Before Conan O'Brien grabbed the brass ring of Tonight Show host and then surrendered said ring to the previous host, Jay Leno, a reporter described the goofus carrottop as "optimistic and fatalistic in maddeningly equal proportions."
His bungeelike mood swings, from downbeat to up, supply the rhythms to Conan O'Brien Can't Stop. It's an antically entertaining chronicle of his "Legally Prohibited From Being Funny on Television Tour," embarked upon after NBC bought out his contract and returned Leno to Tonight. O'Brien's payout was in the neighborhood of $33 million, plus an additional $12 million distributed to his writing staff.
In the absurd position of being one of the highest-paid unemployed men in America, O'Brien needed outlets for his creative energy and his white-hot anger. He kept his staff on payroll and announced a 42-city tour that kept him busy and out there. His take-this-job-and-love-it act had the added advantage of giving his fans, the so-called Team Coco, a way to show their love for the funnyman cruelly seduced and abandoned by NBC.
Directed by Rodman Flender, who culled 89 minutes of expertly prepared documentary from 140 hours of raw footage, Conan is substantially more than a vanity project if less than a three-dimensional portrait of the human stick figure with the shock of orangey hair.
Like the Jerry Seinfeld documentary Comedian, Conan offers a glimpse of the host's restlessness and creative process. O'Brien is an illustration of the saying that genius favors the prepared mind. He prepares hard and is ever ready with the ad-libbed quip.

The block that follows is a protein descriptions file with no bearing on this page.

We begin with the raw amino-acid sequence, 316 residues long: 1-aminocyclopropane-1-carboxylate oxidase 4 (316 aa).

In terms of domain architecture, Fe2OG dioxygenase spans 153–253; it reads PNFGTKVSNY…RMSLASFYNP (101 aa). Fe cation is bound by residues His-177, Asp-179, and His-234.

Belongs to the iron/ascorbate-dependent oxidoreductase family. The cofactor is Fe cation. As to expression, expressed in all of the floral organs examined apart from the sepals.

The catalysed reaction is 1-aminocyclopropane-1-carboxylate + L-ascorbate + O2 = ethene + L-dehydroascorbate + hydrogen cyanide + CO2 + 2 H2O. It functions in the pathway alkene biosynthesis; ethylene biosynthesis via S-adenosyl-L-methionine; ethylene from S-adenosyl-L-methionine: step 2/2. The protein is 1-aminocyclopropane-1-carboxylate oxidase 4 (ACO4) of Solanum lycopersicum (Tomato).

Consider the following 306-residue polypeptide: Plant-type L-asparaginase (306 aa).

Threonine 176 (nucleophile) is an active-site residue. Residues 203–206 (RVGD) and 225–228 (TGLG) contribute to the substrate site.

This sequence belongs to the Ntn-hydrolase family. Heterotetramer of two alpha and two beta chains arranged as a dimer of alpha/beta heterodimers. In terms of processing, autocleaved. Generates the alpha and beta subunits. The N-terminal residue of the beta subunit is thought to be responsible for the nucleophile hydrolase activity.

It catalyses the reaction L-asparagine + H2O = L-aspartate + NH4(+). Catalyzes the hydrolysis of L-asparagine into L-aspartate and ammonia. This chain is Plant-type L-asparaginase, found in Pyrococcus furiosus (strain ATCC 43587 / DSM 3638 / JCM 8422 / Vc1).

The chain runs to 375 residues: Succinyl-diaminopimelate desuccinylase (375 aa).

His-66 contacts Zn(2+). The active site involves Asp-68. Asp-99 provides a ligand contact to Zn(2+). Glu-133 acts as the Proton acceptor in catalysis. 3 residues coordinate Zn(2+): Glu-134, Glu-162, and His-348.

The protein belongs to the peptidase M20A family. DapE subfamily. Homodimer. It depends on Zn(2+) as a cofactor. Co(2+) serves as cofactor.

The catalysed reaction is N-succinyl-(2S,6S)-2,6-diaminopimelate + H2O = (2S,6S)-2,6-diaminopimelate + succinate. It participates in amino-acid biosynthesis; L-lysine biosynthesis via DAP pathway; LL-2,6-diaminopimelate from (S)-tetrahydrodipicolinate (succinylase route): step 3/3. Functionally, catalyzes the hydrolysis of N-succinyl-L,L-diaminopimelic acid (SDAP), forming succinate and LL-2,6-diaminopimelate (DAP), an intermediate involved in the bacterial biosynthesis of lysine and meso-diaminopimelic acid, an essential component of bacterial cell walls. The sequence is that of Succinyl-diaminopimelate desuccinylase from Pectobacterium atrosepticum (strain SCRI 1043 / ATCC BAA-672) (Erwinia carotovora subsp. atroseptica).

A professional passive/aggressive, he needles his staff as he demonstrates his deep need for them. Sona Movsesian, O'Brien's supremely patient assistant, deserves double whatever she's making for serving as such a genial pincushion for her boss' affectionate barbs.
The film demonstrates its subject's intuitive understanding of the social media and how he used them not only to sell tickets for his traveling show, but also to demonstrate the breadth and depth of his fan base to prospective employers.
As almost everyone knows, within months of leaving NBC the guy dubbed the Ginja Ninja for his loose-limbed dancing got a new berth on TBS. This gives O'Brien the opportunity to make a "When one doors closes, another opens" speech that neatly wraps up the movie and the uncertain episode in his career.